In addition, the seller cannot waive any of the requirements of the disclosure as a condition of the sale (or for any other purpose). Doing so could result in severe legal consequences.

For more information on Nevada real estate seller disclosures, check this document from the Nevada Real Estate Division.

How to Decide What to Disclose

Compared to some states, like California, Nevada’s required disclosures are limited to material defects. Things like a death in the home or noisy neighbors are not required on the form.

Still, you may find additional issues that make you debate whether they’re worth mentioning to your buyer.

For example, if your home is in a flood zone, this would be important information to the buyer, but it could also kill the deal. Or, your home may have been the target of break-ins in the past year. Again, the buyer would want to know, but it could result in a loss of the sale.

A few other interesting things that sellers are not required to disclose:

  • Whether the home was occupied by someone with HIV, AIDS, or other diseases that are not communicated through living at the property
  • Whether the home is located in the proximity of a sex offender
  • Whether the home has been the site of methamphetamine production, provided a certified entity has removed the substance from the property
  • Whether the home was the site of a felony

Sellers may offer this information to the buyer, but you should understand the potential consequences of doing so. When in doubt, consult with your real estate agent on what you should disclose in good conscience.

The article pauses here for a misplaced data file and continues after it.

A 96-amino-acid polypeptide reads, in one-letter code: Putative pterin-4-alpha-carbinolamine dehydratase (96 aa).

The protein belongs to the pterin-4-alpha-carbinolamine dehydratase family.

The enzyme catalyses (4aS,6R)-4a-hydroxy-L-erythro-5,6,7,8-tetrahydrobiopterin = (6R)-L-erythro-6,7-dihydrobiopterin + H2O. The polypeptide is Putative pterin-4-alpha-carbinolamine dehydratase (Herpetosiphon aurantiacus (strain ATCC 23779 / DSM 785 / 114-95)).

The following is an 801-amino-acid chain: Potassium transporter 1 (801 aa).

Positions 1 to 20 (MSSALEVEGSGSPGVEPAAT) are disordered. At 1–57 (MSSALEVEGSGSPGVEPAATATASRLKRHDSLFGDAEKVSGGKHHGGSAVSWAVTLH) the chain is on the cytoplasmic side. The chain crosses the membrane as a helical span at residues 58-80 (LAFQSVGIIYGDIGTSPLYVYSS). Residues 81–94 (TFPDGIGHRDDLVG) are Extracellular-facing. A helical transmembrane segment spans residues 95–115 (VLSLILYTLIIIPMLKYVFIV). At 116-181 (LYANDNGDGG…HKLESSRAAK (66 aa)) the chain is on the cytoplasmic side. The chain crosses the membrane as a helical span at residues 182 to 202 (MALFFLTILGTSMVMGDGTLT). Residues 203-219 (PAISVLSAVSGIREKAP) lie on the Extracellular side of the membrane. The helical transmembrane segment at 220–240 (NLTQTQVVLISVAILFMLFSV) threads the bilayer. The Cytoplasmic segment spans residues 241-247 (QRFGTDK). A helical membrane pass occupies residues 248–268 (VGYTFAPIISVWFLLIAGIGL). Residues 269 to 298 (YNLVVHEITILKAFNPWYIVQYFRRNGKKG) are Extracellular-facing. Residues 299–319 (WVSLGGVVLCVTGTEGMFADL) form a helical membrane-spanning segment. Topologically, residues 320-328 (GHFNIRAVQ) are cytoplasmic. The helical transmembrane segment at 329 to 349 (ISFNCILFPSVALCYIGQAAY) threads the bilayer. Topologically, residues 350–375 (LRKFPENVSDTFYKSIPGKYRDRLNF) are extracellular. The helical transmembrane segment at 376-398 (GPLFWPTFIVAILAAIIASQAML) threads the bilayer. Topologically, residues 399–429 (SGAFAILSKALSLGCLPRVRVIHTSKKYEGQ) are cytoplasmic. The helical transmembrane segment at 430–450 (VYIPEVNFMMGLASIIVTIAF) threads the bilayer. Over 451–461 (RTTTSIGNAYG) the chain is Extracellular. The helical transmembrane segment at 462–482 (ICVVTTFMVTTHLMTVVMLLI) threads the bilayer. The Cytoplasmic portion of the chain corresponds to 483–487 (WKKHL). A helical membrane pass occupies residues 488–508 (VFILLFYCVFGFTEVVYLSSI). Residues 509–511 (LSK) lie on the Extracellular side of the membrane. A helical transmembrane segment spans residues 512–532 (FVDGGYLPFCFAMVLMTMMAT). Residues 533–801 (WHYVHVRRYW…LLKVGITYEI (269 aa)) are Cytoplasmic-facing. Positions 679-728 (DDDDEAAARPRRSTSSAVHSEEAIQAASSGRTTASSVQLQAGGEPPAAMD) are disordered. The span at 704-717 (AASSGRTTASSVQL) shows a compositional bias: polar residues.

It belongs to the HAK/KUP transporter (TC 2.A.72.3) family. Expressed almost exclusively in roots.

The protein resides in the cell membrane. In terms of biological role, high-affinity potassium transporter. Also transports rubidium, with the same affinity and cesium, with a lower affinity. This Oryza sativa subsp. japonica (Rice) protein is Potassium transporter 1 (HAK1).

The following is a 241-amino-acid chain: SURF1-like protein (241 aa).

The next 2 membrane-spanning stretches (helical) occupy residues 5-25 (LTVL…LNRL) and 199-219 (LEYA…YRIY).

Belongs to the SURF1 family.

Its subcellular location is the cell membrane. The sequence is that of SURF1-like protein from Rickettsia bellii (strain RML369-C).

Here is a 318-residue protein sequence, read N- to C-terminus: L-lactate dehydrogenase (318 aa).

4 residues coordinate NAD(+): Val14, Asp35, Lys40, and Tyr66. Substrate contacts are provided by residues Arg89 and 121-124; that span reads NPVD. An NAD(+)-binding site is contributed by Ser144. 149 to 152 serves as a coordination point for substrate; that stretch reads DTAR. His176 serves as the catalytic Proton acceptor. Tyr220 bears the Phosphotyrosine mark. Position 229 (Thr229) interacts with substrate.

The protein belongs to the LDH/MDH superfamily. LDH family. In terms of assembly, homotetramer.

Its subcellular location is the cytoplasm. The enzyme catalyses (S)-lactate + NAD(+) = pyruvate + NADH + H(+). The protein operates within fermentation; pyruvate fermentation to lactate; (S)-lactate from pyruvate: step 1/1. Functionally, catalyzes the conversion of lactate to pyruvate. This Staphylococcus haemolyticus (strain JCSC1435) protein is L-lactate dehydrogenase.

Get Expert Advice from Your Real Estate Agent

Knowing what you should disclose vs what you must disclose can be tricky. You may be inclined to err on the side of caution to follow the law, but at the same time, you don’t want to disclose anything unnecessary that could make your buyer back out of the deal.

Your local real estate agent can be an invaluable resource in the disclosure process. They can ensure you’ve disclosed what’s required of you, as well as guide you on how to handle additional disclosures.

Clever Partner Agents are top-rated, full-service real estate agents that provide disclosure guidance as part of their service to you. The difference is our agents work for a discounted commission so that sellers can keep more of their profits in their own pockets.

Connect with a Clever Partner Agent in Nevada today to simplify selling your home for less!

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Andrew Schmeerbauch

Andrew Schmeerbauch is the Director of Marketing at Clever Real Estate, the free online service that connects you top agents to save on commission. His focus is educating home buyers and sellers on navigating the complex world of real estate with confidence and ease. Andrew has worked on projects for the United Nations and USC and has a particular passion for investing and finance. Andrew's writing has been featured in Mashvisor, L&T, Ideal REI, and Rentometer.